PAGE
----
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- DescriptionThe Americans experienced great social change in the decade following World War I. They were restless, often discontented, searching for the good life-the one promised to the generation who, cheered on by patriotic slogans and propaganda, enlisted to fight on European battlefields. While young writers such as Hemingway and Fitzgerald romanticized the lives of Americans in postwar Europe and the U.S., a number of women authors in the 1920s looked through a darker lens. The vels of Edith Wharton, Willa Cather, Margaret Wilson, Edna Ferber, Ellen Glasgow, Dorothy Scarborough and Dawn Powell-set mainly in the 19th century-searched the past for the origins of post-war upheaval, especially with respect to the status of women. Today, a few iconic male velists of the 1920s are synymous with the spirit and culture of the Jazz Age. This book focuses on their female contemporaries-largely neglected by both critics and readers-who remain relevant for their exploration of timeless social and psychological themes, the battle of the sexes and its tragic consequences.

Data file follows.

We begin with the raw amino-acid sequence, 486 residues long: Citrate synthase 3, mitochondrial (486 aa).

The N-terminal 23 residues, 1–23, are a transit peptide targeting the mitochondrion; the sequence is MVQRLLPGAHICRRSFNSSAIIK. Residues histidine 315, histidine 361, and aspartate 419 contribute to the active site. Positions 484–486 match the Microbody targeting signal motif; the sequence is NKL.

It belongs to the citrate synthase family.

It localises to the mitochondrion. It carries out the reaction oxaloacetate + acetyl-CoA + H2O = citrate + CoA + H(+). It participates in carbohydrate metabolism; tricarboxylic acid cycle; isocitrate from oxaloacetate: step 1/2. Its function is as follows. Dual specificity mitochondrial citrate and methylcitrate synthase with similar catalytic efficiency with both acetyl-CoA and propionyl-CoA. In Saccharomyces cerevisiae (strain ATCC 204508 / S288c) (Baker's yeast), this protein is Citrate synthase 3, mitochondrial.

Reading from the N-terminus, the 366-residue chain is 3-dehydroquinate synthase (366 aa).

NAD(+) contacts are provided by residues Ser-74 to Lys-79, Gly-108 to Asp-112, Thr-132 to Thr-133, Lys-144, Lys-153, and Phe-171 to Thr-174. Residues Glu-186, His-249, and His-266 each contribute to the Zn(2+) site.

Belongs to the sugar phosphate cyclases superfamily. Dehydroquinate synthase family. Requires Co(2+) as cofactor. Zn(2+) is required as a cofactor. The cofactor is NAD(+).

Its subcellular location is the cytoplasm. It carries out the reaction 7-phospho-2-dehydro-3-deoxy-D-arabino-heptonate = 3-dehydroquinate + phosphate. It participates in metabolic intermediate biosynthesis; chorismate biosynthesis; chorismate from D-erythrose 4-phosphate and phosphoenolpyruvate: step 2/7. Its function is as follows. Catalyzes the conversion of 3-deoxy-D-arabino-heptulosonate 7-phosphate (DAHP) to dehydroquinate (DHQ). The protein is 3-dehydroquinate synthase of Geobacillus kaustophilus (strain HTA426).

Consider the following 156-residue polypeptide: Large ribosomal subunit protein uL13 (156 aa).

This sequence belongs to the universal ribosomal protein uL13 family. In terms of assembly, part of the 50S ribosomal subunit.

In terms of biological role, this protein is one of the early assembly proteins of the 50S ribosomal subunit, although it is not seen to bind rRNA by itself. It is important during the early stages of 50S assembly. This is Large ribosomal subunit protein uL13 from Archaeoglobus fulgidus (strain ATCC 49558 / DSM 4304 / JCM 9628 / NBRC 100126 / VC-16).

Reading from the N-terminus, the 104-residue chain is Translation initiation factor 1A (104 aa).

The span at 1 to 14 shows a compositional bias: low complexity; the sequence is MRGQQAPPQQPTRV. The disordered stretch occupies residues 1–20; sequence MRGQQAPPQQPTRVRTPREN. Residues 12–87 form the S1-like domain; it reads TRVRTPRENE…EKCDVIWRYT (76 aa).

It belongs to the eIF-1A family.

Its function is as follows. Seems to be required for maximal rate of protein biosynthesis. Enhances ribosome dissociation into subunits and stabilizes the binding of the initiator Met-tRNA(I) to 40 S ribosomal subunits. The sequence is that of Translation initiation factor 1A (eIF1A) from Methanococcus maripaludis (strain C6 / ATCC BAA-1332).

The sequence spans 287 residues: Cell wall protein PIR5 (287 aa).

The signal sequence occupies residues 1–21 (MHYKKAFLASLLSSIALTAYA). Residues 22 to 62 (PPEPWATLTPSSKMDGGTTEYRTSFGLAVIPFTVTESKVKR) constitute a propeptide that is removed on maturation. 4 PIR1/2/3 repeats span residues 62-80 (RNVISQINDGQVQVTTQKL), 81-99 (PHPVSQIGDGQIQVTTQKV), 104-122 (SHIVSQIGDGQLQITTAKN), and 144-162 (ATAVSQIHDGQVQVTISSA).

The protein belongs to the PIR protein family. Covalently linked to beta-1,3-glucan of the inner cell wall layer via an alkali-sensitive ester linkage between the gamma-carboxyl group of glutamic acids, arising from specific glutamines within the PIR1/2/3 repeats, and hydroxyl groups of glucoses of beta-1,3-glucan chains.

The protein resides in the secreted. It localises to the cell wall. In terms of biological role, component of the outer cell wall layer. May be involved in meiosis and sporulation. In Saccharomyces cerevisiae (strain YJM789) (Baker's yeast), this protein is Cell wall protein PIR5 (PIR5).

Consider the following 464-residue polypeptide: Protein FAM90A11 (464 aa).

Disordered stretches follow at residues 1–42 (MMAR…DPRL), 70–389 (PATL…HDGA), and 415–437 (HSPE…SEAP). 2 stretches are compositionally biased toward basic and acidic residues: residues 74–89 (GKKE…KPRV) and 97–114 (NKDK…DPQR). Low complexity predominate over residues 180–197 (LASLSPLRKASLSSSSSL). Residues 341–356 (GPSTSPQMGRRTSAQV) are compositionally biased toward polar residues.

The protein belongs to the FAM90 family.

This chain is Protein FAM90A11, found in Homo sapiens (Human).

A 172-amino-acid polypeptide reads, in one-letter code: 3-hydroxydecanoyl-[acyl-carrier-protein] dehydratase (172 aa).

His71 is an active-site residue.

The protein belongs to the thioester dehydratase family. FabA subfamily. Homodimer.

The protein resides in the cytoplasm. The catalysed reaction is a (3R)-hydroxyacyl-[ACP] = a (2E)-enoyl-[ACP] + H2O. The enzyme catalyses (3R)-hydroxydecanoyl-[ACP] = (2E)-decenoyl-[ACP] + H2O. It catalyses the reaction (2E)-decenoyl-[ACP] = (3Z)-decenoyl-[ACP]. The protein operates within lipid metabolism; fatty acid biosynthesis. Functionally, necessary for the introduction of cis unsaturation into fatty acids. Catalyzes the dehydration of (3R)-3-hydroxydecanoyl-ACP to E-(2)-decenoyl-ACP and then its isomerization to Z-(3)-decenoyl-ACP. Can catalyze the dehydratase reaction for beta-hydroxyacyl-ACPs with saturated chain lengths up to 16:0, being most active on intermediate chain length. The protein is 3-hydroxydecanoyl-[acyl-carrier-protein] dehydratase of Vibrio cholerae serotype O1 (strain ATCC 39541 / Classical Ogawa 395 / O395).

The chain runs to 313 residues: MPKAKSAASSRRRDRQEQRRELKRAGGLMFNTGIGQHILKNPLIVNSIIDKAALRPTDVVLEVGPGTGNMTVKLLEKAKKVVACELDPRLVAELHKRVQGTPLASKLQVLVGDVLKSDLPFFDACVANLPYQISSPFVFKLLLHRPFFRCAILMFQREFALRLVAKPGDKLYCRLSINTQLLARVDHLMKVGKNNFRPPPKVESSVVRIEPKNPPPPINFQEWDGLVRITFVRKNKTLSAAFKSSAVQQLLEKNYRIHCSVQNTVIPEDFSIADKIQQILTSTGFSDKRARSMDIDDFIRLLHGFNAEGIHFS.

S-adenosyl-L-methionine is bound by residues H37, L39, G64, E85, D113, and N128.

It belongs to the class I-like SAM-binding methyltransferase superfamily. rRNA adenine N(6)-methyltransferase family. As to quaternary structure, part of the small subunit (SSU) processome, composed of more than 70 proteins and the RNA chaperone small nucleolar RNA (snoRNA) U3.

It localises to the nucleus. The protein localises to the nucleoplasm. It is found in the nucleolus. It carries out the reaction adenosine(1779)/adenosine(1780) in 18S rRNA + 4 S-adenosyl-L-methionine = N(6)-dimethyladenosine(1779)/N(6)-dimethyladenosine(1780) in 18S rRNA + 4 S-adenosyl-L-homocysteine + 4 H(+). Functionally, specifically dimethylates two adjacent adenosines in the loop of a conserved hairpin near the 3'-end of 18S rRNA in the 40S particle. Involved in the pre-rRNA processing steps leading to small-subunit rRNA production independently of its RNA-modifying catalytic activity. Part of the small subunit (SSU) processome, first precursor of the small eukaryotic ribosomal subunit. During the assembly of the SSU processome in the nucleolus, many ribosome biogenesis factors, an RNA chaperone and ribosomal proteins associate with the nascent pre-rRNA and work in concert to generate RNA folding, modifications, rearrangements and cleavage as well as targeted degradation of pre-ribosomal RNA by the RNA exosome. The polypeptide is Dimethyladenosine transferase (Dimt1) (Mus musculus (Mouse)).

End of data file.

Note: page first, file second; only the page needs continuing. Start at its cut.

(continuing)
- Author BiographyJudy Cornes is a retired English professor at Odessa College in Odessa, Texas. She lives in Odessa, USA.
- Author(s)Judy Cornes
- PublisherMcFarland & Co Inc
- Date of Publication30/09/2015
- SubjectLiterary Criticism
- Place of PublicationJefferson, NC
- Country of PublicationUnited States
- ImprintMcFarland & Co Inc
- Weight525 g
- Width152 mm
- Height229 mm
- Spine20 mm
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